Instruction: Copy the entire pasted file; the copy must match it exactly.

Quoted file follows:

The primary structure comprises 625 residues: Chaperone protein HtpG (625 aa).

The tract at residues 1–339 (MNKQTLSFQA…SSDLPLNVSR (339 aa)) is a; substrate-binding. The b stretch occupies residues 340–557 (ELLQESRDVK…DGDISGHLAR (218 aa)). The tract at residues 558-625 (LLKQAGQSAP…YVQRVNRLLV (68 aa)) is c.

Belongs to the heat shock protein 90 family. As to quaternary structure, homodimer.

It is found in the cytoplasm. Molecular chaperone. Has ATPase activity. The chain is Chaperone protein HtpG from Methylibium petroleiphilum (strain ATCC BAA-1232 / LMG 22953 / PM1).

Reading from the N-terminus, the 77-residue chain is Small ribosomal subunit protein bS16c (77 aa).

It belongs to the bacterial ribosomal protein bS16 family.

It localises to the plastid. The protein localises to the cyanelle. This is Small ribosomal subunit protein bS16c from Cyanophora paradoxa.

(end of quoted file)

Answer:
The primary structure comprises 625 residues: Chaperone protein HtpG (625 aa).

The tract at residues 1–339 (MNKQTLSFQA…SSDLPLNVSR (339 aa)) is a; substrate-binding. The b stretch occupies residues 340–557 (ELLQESRDVK…DGDISGHLAR (218 aa)). The tract at residues 558-625 (LLKQAGQSAP…YVQRVNRLLV (68 aa)) is c.

Belongs to the heat shock protein 90 family. As to quaternary structure, homodimer.

It is found in the cytoplasm. Molecular chaperone. Has ATPase activity. The chain is Chaperone protein HtpG from Methylibium petroleiphilum (strain ATCC BAA-1232 / LMG 22953 / PM1).

Reading from the N-terminus, the 77-residue chain is Small ribosomal subunit protein bS16c (77 aa).

It belongs to the bacterial ribosomal protein bS16 family.

It localises to the plastid. The protein localises to the cyanelle. This is Small ribosomal subunit protein bS16c from Cyanophora paradoxa.